The Feitoria stone's mark on Douro Valley history

One of Quinta do Tedo's feitoria stone markers. I wrote last month about Quinta do Tedo’s 4.5 km nature trail that proudly includes feitoria stones.  Think feitoria = fattoria = farm, and in Douro Valley a farm means a vineyard.  What is the reason for these stone markers ?

Strong-fisted Marquês de Pombal, responsible for demarcating Douro wine region.

As a way to solve rampant over-production of wine in 1755, when growing prosperity had led to corruption and wine adulteration, it was decided by the Marquês de Pombal, Prime Minister of Portugal, to establish a demarcated Douro wine region, the 1st official wine region of the world.  Between 1755 and 1761 a rigorous land survey registered all vineyards in the Douro, an official map  and the A – F vineyard classification system were created, that is still used today. 335 feitoria stones, large rectangular granite markers were erected with the word Feitoria and the year chiseled on the face; the best quality wine was made within these boundaries, destined to the export market.  Made of long-lasting granite as opposed to the softer schist so typical of the Douro region, today 103 are still standing and 2 can be found at Quinta do Tedo.

Statue of strong-fisted Marquês de Pombal, at entrance to Peso da Regua - in granite, of course!

Typical Douro Valley schist wall - stones are softer and smaller stones keep soil in place.

Another kind of marker - showing how to arrive to Quinta do Tedo

Always time to enjoy a glass of Quinta do Tedo port or Douro DOC wines - cumprimentos!

The Douro Valley – Burgundy Connection

King Afonso, 1st King of Portugal in the 1100s, from the Duchy of Burgundy lineage. There is a historic and present day connection between Douro Valley and Burgundy; let me recount the historic connection, according partly to Vincent and partly to legitimate sources.

It was during the Moorish invasion (back in the 1000s) when more muscle was needed to fight, that the Duchy of Burgundy, more powerful at the time than the Kingdom of France, was asked to help Spain.

Sao Pedro das Águias, once a Cistercian monastery in the what is today Douro Valley.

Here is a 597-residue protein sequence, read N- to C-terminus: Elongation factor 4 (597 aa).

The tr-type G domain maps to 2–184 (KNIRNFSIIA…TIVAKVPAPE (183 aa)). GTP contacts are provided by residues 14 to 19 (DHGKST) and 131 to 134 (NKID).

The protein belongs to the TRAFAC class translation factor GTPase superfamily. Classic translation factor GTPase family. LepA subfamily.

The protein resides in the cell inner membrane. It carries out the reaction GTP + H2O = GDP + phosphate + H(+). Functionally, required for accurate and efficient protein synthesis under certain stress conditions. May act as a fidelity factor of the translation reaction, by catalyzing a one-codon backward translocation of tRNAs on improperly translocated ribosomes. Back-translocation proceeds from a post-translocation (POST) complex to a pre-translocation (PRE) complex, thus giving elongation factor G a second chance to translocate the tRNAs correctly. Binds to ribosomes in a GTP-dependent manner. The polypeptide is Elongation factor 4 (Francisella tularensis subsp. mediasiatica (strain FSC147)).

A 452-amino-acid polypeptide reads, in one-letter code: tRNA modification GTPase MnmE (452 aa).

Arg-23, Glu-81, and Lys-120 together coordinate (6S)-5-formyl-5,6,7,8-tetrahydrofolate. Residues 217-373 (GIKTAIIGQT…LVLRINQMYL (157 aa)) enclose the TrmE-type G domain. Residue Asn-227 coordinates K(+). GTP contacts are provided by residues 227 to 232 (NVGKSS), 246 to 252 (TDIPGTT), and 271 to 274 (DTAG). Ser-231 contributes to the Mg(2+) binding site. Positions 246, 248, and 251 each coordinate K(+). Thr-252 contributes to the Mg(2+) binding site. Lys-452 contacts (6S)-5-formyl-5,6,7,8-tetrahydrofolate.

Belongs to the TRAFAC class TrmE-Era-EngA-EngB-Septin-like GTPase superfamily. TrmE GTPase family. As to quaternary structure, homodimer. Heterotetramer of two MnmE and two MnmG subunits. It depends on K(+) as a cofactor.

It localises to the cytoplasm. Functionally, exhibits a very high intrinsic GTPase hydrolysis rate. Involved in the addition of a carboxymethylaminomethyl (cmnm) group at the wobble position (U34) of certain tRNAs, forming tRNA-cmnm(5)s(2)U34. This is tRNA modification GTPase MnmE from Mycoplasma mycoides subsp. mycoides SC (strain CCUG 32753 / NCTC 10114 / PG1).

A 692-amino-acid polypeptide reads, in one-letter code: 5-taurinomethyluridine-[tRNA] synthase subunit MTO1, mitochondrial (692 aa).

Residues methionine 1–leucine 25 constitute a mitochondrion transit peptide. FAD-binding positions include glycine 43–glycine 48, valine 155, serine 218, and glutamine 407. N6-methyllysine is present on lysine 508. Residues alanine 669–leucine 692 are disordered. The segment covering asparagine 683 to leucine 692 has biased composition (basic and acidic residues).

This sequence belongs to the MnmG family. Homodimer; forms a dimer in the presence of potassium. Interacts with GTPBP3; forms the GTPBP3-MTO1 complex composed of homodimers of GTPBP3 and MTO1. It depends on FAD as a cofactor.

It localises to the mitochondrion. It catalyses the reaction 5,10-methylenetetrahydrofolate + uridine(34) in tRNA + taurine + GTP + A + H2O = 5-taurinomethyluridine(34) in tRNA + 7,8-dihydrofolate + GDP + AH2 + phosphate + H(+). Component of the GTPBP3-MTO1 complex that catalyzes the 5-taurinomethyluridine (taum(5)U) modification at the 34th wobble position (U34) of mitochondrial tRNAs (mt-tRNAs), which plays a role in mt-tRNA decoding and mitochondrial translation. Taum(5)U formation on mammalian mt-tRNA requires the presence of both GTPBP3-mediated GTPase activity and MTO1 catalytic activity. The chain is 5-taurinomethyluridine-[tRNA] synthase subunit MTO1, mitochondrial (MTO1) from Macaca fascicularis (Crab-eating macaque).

Thanks to Spain’s and the Duchy of Burgundy’s bravura, the Moors were defeated and indebted King Alfonso of Spain strategically gave his daughter, Teresa, in marriage to Henry, the younger son of Henry of Burgundy, (native of Dijon!).  As part of her dowry was included the northwest of Spain that became part of Portugal.  Their son, Afonso I, became the first King of Portugal. The House of Burgundy, or Afonsine Dynasty, ruled the Kingdom of Portugal from 1143-1383, and it was during this time that the region’s vineyards, to include what is today Douro Valley, were further developed by Cistercian monks, most probably Burgundian!

Douro View from Maramalal - Version 3

The Douro Valley - Burgundy connection surfaces again in this century, with regards to UNESCO World Heritage Sites. Douro Valley received UNESCO status in 2001, based on the criteria of human influence on its development over the last 2000 years of winemaking that have shaped it into a terraced, vine-covered, wine-producing destination.  Burgundy awaits UNESCO World Heritage status to be decided in June 2015, with criteria majorly based on the “climats”, or individual vineyard parcels, that differentiate Burgundy from other viticultural regions in the world.  It is the “terroir” that Burgundy is famous for; the differences from one row to the next can be so acute. The area lies roughly between Dijon and Beaune.

In Burgundy the history of climats dates back to the monks at the Cluny and Citeaux Abbeys in the 1000s, who began the culture of vineyard delineation. This is roughly the same time that the Cistercian monks brought their knowledge of the vine to what become Portugal.  Small world, even back then.

Fingers crossed and long live the Douro Valley – Burgundy connection.